This year’s Aminoff Prize goes to the founders of reticular chemistry
The Royal Swedish Academy of Sciences has decided to award the Gregori Aminoff Prize in Crystallography 2019 to Michael O’Keeffe, Arizona State University, and Omar M. Yaghi, University of California, “for their fundamental contributions to the development of reticular chemistry”. The prize amount is SEK 120,000.
Metal ions like to surround themselves with molecules (ligands) that bond in well-defined patterns. Each metal ion bonds with several ligands and, if the ligands are also able to bond with several metal ions, networks arise. These are called coordination polymers. They are similar to constructions built from pieces of LEGO, where the bonds between the pieces are governed by clear rules. In general, coordination polymers are disordered structures with poorly defined properties, such as when LEGO pieces are joined haphazardly. However, if the ligands and metal ions are carefully selected, the structure becomes well-ordered and its properties clearly defined.
Michael O’Keeffe and Omar M. Yaghi have laid the foundation of reticular chemistry, where the whole idea is to create well-ordered coordination polymers. These materials are built according to simple structural principles; by varying the size of the ligands or functional groups bonded with the ligands, for example, series of materials with similar but regulated variable properties can be synthesised.
Based on the principles that Michael O’Keeffe and Omar M. Yaghi described in their first works, providing stunning examples in their own syntheses, many new compounds have been created in what can only be described as a revolution in synthetic chemistry. A collective name for these materials is MOF (metal organic frameworks). They are characterised by high porosity and a high capacity for absorbing guest molecules in their pores. Notable among the many uses of MOF materials is the absorption of carbon dioxide from the air, catalysation, and the effective storage of hydrogen.
One early synthesised material that aroused a great deal of attention was MOF-5. The image used by O’Keeffe and Yaghi had a huge impact, showing both the large volume of pores and the potential variations.
About the laureates
Michael O’Keeffe, Regents’ Professor of Chemistry, Arizona State University, USA. Born in 1934.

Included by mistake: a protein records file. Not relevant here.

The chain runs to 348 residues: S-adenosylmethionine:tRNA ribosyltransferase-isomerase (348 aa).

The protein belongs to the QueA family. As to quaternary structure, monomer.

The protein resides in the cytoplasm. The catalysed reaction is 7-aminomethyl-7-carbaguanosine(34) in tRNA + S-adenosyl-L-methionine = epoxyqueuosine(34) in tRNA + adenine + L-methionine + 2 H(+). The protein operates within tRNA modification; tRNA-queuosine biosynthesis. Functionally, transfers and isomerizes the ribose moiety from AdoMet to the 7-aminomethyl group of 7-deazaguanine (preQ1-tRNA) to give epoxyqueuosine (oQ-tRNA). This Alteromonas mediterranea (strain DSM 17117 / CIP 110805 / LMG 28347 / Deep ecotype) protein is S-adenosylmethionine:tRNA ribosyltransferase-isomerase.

Omar M. Yaghi, James and Neeltje Tretter Chair Professor of Chemistry, University of California, USA. Born in 1965.
The Prize Ceremony will be held at the Annual Meeting of the Royal Swedish Academy of Sciences, 31 March 2019. A symposium on the theme of the prize will be organised in association with its awarding.
See www.kva.se/en for more information.
Sven Lidin, Professor of Inorganic Chemistry at Lund University, +46 (0)46 222 4769, +46 (0)72 729 1030, firstname.lastname@example.org
Kajsa Waaghals, Acting Press Secretary, +46 (0)8 673 9544, +46 (0)70 878 6763, email@example.com
About the prize
The intention of the Gregori Aminoff Prize is to reward a documented, individual contribution in the field of crystallography, including areas relating to the dynamics of the formation and dissolution of crystal structures. Some preference shall be given to work that demonstrates elegance in its approach to the problem.
The prize has been awarded since 1979 and is primarily awarded to a Swedish or foreign researcher, otherwise to a research group that consists of no more than three people.
The Royal Swedish Academy of Sciences’ ambition is to always protect your personal data in the best way possible and to comply with all applicable data protection laws and regulations. For further information on how we process your personal data, please visit www.kva.se/privacypolicy
If you would rather not receive future communications from this list, please use the link at the end of this mail.
The Royal Swedish Academy of Sciences, founded in 1739, is an independent organization whose overall objective is to promote the sciences and strengthen their influence in society. The Academy takes special responsibility for the natural sciences and mathematics, but endeavours to promote the exchange of ideas between various disciplines.